Pulse power > Capacitor Banks

Failure modes of electrolytics under heavy pulse load

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A colleague is trying to replace film caps with electrolytics in a heavy pulse application (electric fence shock driver).
Does anyone know what failure modes are likely for an electrolytic driven well beyond its ripple current rating? These caps are not pulse rated AFAIK.

Pulsing is 1 to 3 pulses of ~50usec ~50A pk, from 5uF, every few minutes.  I'm concerned the very high discharge current may cause internal damage that is not immediately obvious. 

Your instinct is accurate.  Electrolyte will dry out and ESR rise.  Cap life will be brief with that degree of abuse.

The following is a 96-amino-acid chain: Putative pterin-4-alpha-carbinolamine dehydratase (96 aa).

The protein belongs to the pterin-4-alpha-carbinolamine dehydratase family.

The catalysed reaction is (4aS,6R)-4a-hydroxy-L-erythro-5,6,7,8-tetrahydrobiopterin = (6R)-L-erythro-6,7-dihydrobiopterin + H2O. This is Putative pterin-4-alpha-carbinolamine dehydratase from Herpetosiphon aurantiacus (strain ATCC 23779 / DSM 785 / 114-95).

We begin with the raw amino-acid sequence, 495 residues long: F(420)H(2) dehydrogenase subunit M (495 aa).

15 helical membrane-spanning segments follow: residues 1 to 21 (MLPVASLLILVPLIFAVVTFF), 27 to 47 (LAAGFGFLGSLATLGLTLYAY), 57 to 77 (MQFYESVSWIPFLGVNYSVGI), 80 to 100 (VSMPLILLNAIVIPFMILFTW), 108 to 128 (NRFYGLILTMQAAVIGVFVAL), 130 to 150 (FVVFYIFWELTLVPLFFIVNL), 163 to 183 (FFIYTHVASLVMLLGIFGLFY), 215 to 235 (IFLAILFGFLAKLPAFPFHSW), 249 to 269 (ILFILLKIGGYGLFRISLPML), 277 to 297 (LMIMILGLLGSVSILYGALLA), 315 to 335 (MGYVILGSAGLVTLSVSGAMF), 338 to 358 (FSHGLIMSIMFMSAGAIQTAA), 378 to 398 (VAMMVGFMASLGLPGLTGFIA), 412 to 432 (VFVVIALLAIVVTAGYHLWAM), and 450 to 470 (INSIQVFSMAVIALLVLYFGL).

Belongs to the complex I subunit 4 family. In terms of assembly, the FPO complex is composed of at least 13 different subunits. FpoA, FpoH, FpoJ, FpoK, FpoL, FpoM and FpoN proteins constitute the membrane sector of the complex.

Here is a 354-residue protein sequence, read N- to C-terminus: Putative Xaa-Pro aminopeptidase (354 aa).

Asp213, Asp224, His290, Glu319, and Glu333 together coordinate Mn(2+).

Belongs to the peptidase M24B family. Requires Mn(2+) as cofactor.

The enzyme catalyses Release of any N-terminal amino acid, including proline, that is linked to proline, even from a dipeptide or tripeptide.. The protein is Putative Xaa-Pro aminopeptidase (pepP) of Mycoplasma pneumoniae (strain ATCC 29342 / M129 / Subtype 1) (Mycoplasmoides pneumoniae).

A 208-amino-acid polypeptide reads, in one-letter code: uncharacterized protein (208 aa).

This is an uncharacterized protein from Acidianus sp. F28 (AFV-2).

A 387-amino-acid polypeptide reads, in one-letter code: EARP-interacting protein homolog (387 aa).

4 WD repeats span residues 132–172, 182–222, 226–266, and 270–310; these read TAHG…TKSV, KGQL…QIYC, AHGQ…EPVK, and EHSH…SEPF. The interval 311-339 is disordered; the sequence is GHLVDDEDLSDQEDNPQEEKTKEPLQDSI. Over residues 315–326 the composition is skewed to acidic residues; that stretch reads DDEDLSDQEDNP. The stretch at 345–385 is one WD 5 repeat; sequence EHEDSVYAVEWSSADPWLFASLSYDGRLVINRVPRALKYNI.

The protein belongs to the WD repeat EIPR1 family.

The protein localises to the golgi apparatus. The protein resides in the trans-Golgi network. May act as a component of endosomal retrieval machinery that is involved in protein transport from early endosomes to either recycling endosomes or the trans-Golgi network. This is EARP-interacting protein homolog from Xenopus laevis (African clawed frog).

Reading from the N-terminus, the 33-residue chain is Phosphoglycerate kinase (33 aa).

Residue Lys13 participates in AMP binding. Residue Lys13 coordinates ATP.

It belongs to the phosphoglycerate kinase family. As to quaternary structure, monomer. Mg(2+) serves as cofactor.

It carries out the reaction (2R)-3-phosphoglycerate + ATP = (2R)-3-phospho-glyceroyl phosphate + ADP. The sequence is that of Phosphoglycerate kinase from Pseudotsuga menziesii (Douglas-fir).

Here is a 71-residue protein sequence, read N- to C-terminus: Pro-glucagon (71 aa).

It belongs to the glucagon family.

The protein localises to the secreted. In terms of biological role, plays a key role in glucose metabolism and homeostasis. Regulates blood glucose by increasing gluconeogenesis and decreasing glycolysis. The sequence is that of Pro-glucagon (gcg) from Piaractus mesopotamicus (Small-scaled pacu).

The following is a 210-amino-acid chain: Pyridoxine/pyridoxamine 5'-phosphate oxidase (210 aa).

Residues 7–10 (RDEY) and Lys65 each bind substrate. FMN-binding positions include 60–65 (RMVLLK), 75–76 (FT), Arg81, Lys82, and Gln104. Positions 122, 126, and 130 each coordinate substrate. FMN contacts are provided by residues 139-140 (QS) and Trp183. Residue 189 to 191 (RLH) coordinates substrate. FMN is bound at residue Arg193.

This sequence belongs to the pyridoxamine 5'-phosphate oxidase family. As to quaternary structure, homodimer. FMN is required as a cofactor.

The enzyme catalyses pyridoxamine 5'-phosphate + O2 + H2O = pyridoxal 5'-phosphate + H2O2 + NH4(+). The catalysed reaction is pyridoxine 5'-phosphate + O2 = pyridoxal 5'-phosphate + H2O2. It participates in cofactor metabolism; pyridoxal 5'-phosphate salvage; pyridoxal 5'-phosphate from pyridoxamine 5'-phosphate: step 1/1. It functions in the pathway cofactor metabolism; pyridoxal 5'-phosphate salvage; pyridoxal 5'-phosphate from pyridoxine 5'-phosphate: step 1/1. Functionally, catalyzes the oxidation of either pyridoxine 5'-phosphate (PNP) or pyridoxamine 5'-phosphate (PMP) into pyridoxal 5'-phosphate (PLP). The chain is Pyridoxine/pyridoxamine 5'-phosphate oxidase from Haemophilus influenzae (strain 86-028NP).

A sort of similar case is the photoflash application.

Are "single use" film cameras still a thing, like for parties and receptions?
They have (or had) very low cost xenon-flashlamp circuits,
that are tested and re-used with new film, battery, etc.
Electrolytic capacitors at 300 V get discharged many dozens of times in 100 amp pulses.

There's no doubt they can work under heavy pulse loads, its just the lifetime that suffers. 
This application requires in excess of 50k pulses.  Supposedly the engineer has tested the circuit for 100k pulses with electrolytics, but I have my doubts about his assessment that it works. I don't think there's been any proper before/after comparison of the capacitor  parameters.

Photoflash capacitors are designed specifically for that use, and generally do have limited life.

Perhaps the 100k life is reasonable for a normal cap.  I reread your initial question - was mistakenly thinking pulses every few seconds, not minutes.  That will keep the average cap temperature low, so limit degradation.


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